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One tale to rule them all…

December 6, 2001 at 11:26 pm by xoanon  - 

From: ‘The Adelaidean’ (Adelaide University)

One tale to rule them all and in the darkness bind them

AFTER the events of September 11, it’s not hard to imagine a world in which those who represent freedom and democracy are threatened by a source of great power and evil.

It’s a feeling that was shared, no doubt, by those who lived through or were born during World War Two, the people who were the first in history to read a book that many now regard as one of the greatest stories ever written.

Since its publication in 1954-55, The Lord of the Rings by JRR Tolkien has endured as a tale of heroism in a world of increasing darkness. Although a “fantasy”, its themes of good versus evil, the changing nature of the world and heroism are still just as applicable to Western society today as they were half a century ago.

This month The Lord of the Rings, considered the grandfather of modern fantasy literature, comes to life on the silver screen. One fan lining up at the box office to buy a ticket will be PhD student Kerrie Le Lievre, from the Department of English at Adelaide University, Australia.

Tolkien’s novel plays a major role in Ms Le Lievre’s PhD thesis, which examines a number of “high fantasy” novels and the themes common to them all. Her thesis is titled Worlds and Mirrors of Worlds, and explores how fantasy writers use the secondary worlds they create to critique and challenge the dominant paradigms of modern Western society, and to provide alternative models. The other novels dealt with are the Earthsea trilogy by Ursula K Le Guin and The Riddle-masters’ Game by Patricia A McKillip.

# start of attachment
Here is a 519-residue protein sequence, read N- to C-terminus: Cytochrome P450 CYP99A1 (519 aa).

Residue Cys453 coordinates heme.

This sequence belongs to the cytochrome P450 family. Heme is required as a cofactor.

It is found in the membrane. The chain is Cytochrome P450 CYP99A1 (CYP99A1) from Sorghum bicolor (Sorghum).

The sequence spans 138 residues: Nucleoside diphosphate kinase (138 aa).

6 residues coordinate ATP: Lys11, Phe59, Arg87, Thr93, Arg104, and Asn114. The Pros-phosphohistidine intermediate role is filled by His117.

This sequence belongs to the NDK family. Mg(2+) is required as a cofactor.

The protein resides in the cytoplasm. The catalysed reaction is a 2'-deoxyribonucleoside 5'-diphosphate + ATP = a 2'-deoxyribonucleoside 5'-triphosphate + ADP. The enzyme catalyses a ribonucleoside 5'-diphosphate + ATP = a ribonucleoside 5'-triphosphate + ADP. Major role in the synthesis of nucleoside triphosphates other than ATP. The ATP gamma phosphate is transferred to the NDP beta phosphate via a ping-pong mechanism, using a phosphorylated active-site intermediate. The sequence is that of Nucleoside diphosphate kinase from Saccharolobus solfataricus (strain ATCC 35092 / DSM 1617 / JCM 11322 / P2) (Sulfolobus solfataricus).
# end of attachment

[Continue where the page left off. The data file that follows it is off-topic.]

“I’m working on a close reading of the three high fantasy texts,” Ms Le Lievre said. “Because they’re all high fantasies, they’re all closely related in terms of their structure and the issues that they deal with, and there’s also a sense in which both Le Guin and McKillip can be seen as writing back to Tolkien; they both took inspiration from The Lord of the Rings and started thinking about it in different ways.”
For the uninitiated, The Lord of the Rings is divided into three books: The Fellowship of the Ring, The Two Towers and The Return Of The King. The first of these will be seen on cinema screens around Australia from December 26, with the others to follow in 2002 and 2003.

Fellowship tells the tale of Frodo Baggins, a Hobbit (about half the size of a normal man) who discovers he possesses a ring of great power. This ring is being sought after by the evil Sauron, a dark lord who hopes to rule over all of Middle-Earth (the fictional “secondary world” created by Tolkien). With his friends and with the help of the wizard Gandalf, Frodo leaves his home and seeks to rid himself of the ring. He is then entrusted with the mission of destroying the ring, and to do so he must enter the very heart of darkness itself: the land of Mordor where Sauron lives.

In its most basic form, The Lord of the Rings is a grand adventure, a tale of against-the-odds heroism. But Tolkien has created a world with such depth that scholars like Kerrie Le Lievre continue to search its text for theme and meaning. So strong was the influence of Tolkien’s novel that it can be seen again and again in other works of fantasy, even in the Harry Potter novels by JK Rowling. Like those novels, in its time The Lord of the Rings was also a huge commercial success.

“I guess you could say it’s been a mixed blessing,” said Ms Le Lievre.

“The first effect The Lord of the Rings had on the general field of fantasy literature is that it separated it from the body of mainstream fiction. The precursors of Tolkien’s work, authors such as Lewis Carroll, William Morris, Robert Louis Stevenson, wrote something that was generally called “romance”, but it was also part of the mainstream. There was no sense in which Stevenson’s romance writings were considered different from his more mainstream or gothic writings.